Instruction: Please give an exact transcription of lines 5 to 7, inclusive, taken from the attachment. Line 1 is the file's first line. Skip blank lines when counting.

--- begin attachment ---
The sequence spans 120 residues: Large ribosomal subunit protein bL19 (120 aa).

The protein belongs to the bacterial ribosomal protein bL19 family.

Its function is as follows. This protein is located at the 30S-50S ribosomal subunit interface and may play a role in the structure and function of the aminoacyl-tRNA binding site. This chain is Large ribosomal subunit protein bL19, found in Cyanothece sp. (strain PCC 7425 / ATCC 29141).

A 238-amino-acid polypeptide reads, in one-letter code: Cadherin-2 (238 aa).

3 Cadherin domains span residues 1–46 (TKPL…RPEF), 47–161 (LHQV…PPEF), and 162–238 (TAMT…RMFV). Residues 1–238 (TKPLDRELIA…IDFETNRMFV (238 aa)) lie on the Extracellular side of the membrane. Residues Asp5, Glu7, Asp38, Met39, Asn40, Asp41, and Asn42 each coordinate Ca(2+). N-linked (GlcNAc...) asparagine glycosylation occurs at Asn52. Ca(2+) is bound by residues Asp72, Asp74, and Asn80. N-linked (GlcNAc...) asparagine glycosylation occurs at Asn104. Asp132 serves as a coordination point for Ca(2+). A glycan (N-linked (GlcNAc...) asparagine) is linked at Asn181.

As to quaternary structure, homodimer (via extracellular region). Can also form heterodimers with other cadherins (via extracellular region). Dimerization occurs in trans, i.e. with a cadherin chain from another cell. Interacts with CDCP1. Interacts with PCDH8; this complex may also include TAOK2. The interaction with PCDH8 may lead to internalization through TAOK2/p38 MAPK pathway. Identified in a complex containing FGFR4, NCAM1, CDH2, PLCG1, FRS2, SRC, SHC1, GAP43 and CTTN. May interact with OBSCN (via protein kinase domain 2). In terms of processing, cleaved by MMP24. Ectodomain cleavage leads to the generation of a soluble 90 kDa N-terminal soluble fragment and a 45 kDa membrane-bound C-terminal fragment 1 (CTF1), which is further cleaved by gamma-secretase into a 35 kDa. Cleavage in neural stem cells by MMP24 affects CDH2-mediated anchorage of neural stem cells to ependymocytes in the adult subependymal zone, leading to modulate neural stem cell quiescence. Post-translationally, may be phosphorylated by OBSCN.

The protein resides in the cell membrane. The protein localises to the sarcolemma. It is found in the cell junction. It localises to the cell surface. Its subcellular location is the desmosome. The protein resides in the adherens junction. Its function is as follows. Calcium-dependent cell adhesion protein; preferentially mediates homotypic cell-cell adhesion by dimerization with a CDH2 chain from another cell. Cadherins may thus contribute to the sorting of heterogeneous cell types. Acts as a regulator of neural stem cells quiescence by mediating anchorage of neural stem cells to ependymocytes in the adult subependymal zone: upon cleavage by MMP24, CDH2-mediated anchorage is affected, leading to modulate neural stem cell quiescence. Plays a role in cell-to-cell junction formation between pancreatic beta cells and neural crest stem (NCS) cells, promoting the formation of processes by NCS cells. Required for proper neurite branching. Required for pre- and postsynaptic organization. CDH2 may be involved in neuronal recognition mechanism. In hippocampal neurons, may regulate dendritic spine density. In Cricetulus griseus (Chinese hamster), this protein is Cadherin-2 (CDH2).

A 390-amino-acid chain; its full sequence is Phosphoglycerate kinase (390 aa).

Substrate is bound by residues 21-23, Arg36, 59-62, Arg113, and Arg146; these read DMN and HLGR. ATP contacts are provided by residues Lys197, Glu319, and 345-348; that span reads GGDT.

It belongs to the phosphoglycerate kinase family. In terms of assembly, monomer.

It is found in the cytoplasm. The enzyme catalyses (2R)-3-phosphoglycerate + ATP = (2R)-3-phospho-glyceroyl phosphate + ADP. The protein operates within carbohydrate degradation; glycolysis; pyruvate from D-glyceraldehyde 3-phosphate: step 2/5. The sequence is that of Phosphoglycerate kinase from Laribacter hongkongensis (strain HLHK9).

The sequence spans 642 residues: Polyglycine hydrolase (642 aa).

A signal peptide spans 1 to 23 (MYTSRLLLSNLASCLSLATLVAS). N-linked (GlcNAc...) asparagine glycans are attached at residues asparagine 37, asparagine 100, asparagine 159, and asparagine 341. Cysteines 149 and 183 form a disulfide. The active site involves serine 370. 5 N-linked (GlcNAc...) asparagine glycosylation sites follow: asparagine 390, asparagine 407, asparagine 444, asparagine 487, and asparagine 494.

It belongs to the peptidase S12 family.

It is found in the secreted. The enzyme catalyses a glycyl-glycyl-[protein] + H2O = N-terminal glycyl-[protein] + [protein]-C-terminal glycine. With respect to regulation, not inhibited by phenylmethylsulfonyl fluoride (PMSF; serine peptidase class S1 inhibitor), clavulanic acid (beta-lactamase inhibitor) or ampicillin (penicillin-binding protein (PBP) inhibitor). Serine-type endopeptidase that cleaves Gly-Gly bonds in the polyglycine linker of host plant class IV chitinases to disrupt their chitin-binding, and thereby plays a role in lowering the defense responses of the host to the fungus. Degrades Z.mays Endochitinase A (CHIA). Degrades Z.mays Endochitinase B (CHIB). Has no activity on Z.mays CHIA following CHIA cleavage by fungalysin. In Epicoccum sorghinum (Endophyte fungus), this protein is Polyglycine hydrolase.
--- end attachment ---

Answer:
3 Cadherin domains span residues 1–46 (TKPL…RPEF), 47–161 (LHQV…PPEF), and 162–238 (TAMT…RMFV). Residues 1–238 (TKPLDRELIA…IDFETNRMFV (238 aa)) lie on the Extracellular side of the membrane. Residues Asp5, Glu7, Asp38, Met39, Asn40, Asp41, and Asn42 each coordinate Ca(2+). N-linked (GlcNAc...) asparagine glycosylation occurs at Asn52. Ca(2+) is bound by residues Asp72, Asp74, and Asn80. N-linked (GlcNAc...) asparagine glycosylation occurs at Asn104. Asp132 serves as a coordination point for Ca(2+). A glycan (N-linked (GlcNAc...) asparagine) is linked at Asn181.

As to quaternary structure, homodimer (via extracellular region). Can also form heterodimers with other cadherins (via extracellular region). Dimerization occurs in trans, i.e. with a cadherin chain from another cell. Interacts with CDCP1. Interacts with PCDH8; this complex may also include TAOK2. The interaction with PCDH8 may lead to internalization through TAOK2/p38 MAPK pathway. Identified in a complex containing FGFR4, NCAM1, CDH2, PLCG1, FRS2, SRC, SHC1, GAP43 and CTTN. May interact with OBSCN (via protein kinase domain 2). In terms of processing, cleaved by MMP24. Ectodomain cleavage leads to the generation of a soluble 90 kDa N-terminal soluble fragment and a 45 kDa membrane-bound C-terminal fragment 1 (CTF1), which is further cleaved by gamma-secretase into a 35 kDa. Cleavage in neural stem cells by MMP24 affects CDH2-mediated anchorage of neural stem cells to ependymocytes in the adult subependymal zone, leading to modulate neural stem cell quiescence. Post-translationally, may be phosphorylated by OBSCN.

The protein resides in the cell membrane. The protein localises to the sarcolemma. It is found in the cell junction. It localises to the cell surface. Its subcellular location is the desmosome. The protein resides in the adherens junction. Its function is as follows. Calcium-dependent cell adhesion protein; preferentially mediates homotypic cell-cell adhesion by dimerization with a CDH2 chain from another cell. Cadherins may thus contribute to the sorting of heterogeneous cell types. Acts as a regulator of neural stem cells quiescence by mediating anchorage of neural stem cells to ependymocytes in the adult subependymal zone: upon cleavage by MMP24, CDH2-mediated anchorage is affected, leading to modulate neural stem cell quiescence. Plays a role in cell-to-cell junction formation between pancreatic beta cells and neural crest stem (NCS) cells, promoting the formation of processes by NCS cells. Required for proper neurite branching. Required for pre- and postsynaptic organization. CDH2 may be involved in neuronal recognition mechanism. In hippocampal neurons, may regulate dendritic spine density. In Cricetulus griseus (Chinese hamster), this protein is Cadherin-2 (CDH2).